posted on Dec, 26 2013 @ 03:11 PM
This is a stone that I've had now for about 20 years. I've tried many times through amateur opinion, to identify what it could be. Do to the story
of how my brother found it, we have always assumed meteorite. The problem is that it doesn't look like most meteorites I have compared. Recently I
started looking at lunar meteorites and noticed some similarities. The only one closest to the main composition of mine, would be the
. Though looking at the other
, I noticed that the embedded matter in my rock, similarly
matched most lunar examples. Some of the deposits seem to be feldspar in a crystallized gray soft material. Some feldspar areas are fused in hard
light brown stone. Two different colors of basalts appear on my rock and some deposits are closer to being tektite. Learning that lunites have fusion
crusts that are highly vesicular, also points me towards thinking my rock is one.
Picture of front (Bic lighter is one inch wide)
Example of two colors of basalt (grayish glass color and obsidian color)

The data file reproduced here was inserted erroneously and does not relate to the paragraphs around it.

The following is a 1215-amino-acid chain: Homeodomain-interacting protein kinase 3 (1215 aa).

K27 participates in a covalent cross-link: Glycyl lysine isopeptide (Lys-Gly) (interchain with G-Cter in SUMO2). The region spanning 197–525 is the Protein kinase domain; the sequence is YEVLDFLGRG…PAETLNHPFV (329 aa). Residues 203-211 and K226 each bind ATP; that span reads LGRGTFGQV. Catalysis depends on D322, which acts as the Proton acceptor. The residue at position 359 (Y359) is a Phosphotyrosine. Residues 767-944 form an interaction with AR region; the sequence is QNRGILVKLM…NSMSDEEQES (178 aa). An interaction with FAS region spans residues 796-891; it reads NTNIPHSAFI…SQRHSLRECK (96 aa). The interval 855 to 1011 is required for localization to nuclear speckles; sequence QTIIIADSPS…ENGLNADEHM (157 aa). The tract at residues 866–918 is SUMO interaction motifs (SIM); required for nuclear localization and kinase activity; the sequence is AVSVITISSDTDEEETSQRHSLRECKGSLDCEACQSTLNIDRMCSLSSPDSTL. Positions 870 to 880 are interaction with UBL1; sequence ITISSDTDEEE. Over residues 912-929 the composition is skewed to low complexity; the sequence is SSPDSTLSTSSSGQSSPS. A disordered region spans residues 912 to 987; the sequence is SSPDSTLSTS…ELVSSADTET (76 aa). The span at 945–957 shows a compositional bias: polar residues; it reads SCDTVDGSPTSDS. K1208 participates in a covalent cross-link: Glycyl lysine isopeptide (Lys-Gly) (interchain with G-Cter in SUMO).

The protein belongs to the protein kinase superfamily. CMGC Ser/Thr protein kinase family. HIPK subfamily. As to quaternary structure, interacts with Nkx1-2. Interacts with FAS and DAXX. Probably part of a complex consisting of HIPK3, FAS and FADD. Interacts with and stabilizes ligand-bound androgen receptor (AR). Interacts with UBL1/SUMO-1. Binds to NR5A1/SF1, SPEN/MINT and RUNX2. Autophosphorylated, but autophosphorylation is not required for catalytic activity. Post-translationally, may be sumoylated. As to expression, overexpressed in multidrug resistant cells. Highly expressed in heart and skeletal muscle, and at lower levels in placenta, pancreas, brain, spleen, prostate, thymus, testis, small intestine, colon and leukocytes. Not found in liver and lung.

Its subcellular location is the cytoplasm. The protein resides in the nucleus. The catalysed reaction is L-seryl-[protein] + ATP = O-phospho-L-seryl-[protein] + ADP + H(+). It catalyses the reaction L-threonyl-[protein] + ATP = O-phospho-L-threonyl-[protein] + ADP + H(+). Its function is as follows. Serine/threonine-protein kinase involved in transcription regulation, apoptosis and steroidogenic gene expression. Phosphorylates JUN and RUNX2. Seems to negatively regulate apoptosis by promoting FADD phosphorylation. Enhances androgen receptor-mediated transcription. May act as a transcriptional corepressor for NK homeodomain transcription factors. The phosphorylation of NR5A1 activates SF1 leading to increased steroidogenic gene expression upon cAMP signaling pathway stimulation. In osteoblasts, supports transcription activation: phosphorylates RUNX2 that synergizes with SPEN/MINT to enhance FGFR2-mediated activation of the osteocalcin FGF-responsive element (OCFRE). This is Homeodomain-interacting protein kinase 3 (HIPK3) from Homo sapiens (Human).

Example of feldspar
The rock in general is nearly all a pale, reflective silver color. This is mainly due to what I may never live down, if it turns out to be a lunar
meteorite. When I was ten years old, I took it to my geology class. My teacher had no clue what it was, did some acid tests, hardness tests and
magnetivity tests. Since it was part of my grade to present it. I had it sand blasted to clean it up. If this is indeed the first lunar meteorite
found in North America, I sincerely apologize to the scientific community for being a child.
The rock weighs a little more than a kilogram, was found in northeast Ohio. The exact location, is unknown due to the death of my brother. I hope that
the rock experts here, can help me determine its true identification. The pictures are low grade, due to only having a web cam.